Why choose to use a straw? Sure it is one single, fleeting action that does not make a difference in the multitude of actions everyone is making everyday. Still, stop to consider how many straws you have used in the past year, 5 years, 10 years, a lifetime if you live/grew up in the U.S. That’s 5,840 straws in 10 years. Your life will not be altered significantly if you stop using straws, but on the other hand you are clearly responsible for and attached to a significant amount of straw-trash in this world. Take responsibility for the impact of your actions and consider giving up the straw.

There are numerous campaigns sparked from the same concept as my own which I was only aware of after writing this. They seek to eliminate the use of straws through individual action and through imploring restaurants, bars, and coffee shops to stop giving them to customers. None of them truly focus on the utter futility of the straw as much as the destruction of the straw. So I hope this adds some fresh perspective to why you should really #stopsucking and refuse to use the straw.

My Week with Afropunk’s Army

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Photo by @souliscrying

My week as an Afropunk volunteer made me wish it was my everyday life. For the past four days, though, it is has been and now I’m feeling like why is it so hard to accept that the party is over? Afropunk became my life in a good way, in a I’m-part-of-something- bigger-collaborating-with-people-to-realize-a-bigger-vision type of way. I mean, y’all, we built an Afropunk pop-up village in four days.



Apparently, there were around 2,000 people who signed up to volunteer for Afropunk and they chose 40 of us. At first, this seemed odd to me, why wouldn’t you want more free labor? After being a part of the whole festival production process I understand: everyone, from the core group to the production crew to the volunteers, is there because they chose to be, because they wanted to be a part of Afropunk (it’s true, I learned this from being there). They only want people there who want to be there. Not a lot of festivals are for and by black people so it’s important to have people there who support this. Ironic because I didn’t know what I was getting into at first but of course, subconsciously, I was always moving towards it.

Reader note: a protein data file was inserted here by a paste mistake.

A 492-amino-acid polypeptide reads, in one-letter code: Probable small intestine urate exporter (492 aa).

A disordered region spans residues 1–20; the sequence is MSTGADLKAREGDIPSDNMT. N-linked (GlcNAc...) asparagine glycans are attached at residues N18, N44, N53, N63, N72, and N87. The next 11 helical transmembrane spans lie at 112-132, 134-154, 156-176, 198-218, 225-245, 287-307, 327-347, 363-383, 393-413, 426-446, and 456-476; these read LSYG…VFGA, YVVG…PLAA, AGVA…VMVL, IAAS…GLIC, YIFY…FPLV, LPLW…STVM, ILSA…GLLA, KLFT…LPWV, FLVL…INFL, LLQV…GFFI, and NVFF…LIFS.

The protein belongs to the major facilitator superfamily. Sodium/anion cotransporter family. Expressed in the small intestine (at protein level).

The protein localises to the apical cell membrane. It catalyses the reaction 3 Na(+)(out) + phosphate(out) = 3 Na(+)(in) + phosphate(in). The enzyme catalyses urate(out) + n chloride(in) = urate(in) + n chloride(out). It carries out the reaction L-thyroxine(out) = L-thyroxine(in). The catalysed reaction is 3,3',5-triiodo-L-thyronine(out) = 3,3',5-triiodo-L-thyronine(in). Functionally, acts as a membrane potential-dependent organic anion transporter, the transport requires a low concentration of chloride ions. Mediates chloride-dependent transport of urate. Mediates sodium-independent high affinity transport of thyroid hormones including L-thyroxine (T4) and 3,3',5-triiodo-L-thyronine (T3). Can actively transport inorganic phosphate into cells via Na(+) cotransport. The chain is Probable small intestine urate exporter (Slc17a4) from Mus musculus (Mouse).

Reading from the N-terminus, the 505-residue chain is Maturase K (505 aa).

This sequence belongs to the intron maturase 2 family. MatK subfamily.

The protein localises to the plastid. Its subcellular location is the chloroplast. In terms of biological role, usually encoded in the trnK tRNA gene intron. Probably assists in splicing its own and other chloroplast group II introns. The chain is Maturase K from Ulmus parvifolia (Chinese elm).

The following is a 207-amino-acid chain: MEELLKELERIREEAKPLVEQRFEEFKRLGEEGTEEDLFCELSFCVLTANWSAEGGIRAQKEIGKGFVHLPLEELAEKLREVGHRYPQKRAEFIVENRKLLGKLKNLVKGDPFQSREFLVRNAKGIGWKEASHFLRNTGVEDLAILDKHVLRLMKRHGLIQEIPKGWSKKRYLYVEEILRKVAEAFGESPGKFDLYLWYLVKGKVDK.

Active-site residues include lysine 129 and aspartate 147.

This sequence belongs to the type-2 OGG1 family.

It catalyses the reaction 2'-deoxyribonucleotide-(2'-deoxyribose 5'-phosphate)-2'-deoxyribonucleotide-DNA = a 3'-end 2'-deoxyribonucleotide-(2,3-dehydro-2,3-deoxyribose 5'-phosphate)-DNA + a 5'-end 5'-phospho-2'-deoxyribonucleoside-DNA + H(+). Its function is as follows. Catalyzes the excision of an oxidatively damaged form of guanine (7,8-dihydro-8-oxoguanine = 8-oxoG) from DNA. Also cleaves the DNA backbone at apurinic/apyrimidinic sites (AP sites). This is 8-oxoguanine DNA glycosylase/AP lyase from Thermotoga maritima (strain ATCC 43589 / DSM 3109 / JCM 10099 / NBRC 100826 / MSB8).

Day 1 

I show up to the site, an empty warehouse in Mechanicsville, not knowing what to expect. I had recently left my job, so my week was free. Nothing to lose right?

I have no trouble finding the team I’m going to be working with: environmental design. Meaning I’ll be setting up the look of Afropunk… the feel if it. I see Yemi, one of the coolest volunteers turned Afropunk crew members I met, and the one who showed me the ropes, i.e. spilled some insider knowledge about how shit is run in festival production. We’re in a big empty warehouse filled with dust and trash from a previous event. Huh. This is where afropunk is gonna be? Ok, I get it, it’s grungy, but where are people gonna sit?